Album Review: Dig Thy Savage Soul by Barrence Whitfield & the Savages
Very Good, Based on 5 Critics
PopMatters - 80 Based on rating 8/10
If the name Barrence Whitfield—soul shouter/Boston music legend—doesn’t mean anything to you, I have two things to say to you: 1) Where you been at the past 30 years? And 2) Take heart, because it’s never too late to join the Barrence Whitfield party. In fact, 2013 marks one of Whitfield’s highest profile releases, as the fine folks at Bloodshot have seen fit to release Dig Thy Savage Soul, Whitfield’s latest and greatest with his band the Savages. Whether you’re new to the scene or a longtime fan, Dig Thy Savage Soul is a primo slab of garage/R&B/soul/blues power from one of today’s top practitioners of the art.
Those outside who've lost track of the rowdy rock and R&B outfit Barrence Whitfield & the Savages can be easily forgiven for not knowing they re-formed in 2010 and cut the greasy, grooving Savage Kings for Spain's Munster Records. Now that the band has signed to Chicago's scrappy roots music label Bloodshot, Dig Thy Savage Soul is solid proof that not all musicians mellow with age. If anything, this is the wildest, rawest, most frenetic record in their catalog.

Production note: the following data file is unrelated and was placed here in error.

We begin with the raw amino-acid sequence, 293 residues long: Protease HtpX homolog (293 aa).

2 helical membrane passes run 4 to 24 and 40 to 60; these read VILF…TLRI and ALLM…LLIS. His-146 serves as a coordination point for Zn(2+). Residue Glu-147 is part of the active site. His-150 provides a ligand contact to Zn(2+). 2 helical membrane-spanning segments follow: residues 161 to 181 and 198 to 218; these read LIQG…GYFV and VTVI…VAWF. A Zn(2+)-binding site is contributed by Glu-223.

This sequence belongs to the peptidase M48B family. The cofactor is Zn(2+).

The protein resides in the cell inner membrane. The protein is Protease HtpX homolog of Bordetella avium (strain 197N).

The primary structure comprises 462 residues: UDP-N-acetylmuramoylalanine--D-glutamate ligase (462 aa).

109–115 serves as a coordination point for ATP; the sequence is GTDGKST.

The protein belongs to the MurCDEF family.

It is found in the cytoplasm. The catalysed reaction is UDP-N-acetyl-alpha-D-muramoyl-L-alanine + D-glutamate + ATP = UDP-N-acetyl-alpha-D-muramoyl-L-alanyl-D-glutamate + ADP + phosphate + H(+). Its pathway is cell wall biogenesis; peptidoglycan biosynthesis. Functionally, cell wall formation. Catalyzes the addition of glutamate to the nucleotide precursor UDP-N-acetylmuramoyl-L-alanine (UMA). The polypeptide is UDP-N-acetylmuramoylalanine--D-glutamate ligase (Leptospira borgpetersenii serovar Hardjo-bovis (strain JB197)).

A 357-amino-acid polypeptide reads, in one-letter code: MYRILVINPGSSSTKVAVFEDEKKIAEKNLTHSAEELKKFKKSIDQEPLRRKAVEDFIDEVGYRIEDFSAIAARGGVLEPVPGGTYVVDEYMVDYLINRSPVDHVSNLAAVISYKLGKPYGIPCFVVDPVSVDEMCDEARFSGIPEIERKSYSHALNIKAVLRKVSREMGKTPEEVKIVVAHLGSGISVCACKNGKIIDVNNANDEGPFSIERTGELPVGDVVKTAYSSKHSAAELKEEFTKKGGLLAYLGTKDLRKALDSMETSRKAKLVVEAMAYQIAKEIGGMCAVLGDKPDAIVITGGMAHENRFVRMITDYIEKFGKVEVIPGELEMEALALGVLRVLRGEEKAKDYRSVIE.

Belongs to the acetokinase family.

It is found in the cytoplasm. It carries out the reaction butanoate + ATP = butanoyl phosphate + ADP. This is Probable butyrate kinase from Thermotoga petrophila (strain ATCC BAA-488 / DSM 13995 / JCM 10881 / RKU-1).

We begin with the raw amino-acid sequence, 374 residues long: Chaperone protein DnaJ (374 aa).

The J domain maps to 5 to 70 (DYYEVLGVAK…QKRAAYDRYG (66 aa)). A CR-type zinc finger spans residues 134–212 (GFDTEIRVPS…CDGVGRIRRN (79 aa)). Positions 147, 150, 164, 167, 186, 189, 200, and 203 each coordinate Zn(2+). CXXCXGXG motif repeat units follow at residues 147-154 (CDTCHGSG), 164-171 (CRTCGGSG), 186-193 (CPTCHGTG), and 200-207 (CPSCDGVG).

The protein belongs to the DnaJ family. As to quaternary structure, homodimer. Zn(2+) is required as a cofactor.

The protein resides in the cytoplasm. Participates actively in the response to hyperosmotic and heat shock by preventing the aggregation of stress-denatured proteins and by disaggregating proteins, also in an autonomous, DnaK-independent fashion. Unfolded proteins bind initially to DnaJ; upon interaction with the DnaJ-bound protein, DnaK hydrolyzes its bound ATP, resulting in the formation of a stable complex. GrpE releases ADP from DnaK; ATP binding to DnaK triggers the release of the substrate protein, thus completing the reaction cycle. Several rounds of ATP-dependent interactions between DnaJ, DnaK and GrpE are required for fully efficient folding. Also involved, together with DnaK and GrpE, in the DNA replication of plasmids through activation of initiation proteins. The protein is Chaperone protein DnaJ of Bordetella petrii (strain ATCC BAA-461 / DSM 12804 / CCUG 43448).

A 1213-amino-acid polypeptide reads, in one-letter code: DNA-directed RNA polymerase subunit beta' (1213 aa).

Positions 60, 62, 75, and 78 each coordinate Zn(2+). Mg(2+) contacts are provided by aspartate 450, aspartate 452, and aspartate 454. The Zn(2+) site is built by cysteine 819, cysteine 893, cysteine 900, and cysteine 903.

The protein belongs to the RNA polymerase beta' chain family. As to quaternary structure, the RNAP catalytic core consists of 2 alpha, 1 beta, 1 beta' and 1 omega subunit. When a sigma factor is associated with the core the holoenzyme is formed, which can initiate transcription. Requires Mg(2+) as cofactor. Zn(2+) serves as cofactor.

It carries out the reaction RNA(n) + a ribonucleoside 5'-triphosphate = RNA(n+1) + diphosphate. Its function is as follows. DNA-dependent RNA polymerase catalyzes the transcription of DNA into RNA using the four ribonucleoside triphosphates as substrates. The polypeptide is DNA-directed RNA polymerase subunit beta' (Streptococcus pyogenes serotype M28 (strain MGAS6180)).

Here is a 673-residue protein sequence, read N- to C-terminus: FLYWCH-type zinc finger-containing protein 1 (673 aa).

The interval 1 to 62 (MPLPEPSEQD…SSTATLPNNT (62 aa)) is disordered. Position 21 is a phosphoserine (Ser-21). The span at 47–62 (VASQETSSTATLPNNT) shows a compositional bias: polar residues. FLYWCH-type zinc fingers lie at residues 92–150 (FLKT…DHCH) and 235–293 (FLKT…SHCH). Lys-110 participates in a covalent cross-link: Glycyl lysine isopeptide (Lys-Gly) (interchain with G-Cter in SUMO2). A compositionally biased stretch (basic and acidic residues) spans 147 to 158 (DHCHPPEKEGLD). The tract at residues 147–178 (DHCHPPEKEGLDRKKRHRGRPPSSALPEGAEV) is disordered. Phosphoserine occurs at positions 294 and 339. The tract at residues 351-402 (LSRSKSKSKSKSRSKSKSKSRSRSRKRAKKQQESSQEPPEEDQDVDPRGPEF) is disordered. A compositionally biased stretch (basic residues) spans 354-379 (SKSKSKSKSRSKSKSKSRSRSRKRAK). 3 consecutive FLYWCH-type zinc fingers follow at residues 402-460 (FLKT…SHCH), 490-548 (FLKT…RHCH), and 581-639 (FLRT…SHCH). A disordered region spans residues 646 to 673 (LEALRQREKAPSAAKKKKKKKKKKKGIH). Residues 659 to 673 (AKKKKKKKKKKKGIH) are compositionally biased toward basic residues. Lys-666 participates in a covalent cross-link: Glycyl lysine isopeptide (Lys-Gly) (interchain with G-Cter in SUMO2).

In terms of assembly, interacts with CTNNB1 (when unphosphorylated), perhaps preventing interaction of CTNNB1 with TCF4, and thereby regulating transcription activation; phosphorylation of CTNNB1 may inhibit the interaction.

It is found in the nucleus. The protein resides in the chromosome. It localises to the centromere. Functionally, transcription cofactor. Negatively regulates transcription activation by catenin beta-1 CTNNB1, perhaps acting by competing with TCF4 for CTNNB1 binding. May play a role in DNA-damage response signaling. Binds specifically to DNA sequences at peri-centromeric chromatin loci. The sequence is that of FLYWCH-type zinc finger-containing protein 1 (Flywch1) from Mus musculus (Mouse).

This is the second album in two years from Boston-based legendary R&B firestarter Barrence Whitfield. It's also the tenth full-length from a 58-year-old who came to prominence in the late '80s, with a string of invigorating releases that easily pre-date most of the buzz-garnering garage punk acts of the past few years. Thankfully, for traditionalists, Whitfield hasn't lost any of his trademark gusto, howling his way through all 12 of the album's visceral romps.
When Barrence Whitfield and the Savages launch into “The Corner Man,” the lead track on their powerful new collection Dig Thy Savage Soul, you hear a lot of history. It’s an audible wave, at once straight and jagged, between early rocking soulsters like Don Covay and the MC5, and every punk rocker that drew from the blues instead of art school ineffectuality. Somewhere along this line lie the Lyres, Boston’s minimalist garage rockers, whose short, sharp declarations sounded like punk but were never far from rhythm ‘n’ blues roots.
Leave it to Barrence Whitfield and the Savages to write a garage-rock shout-along anthem about classical pianist, composer, character actor, and talk show wit Oscar Levant, the title subject of the third track from this 12-song outing by the reunited stalwarts of Boston’s ’80s club scene. In their second outing after a 25-year absence, the band continues to offer a punked up reimagination of R&B and Eddie Cochrane-like roadhouse rock, fueled by dirty guitars, honking sax, occasional greasy B-3 organ, Whitfield’s stentorian R&B shouts and growls, and offbeat subject matter. Most of these latter-day nuggets are written by longtime Savage guitarist Peter Greenberg with collaborators, but there are well-chosen covers like late bluesman Frankie Lee Sims’s “Hey Little Girl” and R&B songwriter Lee Moses’ “I’m Sad About It.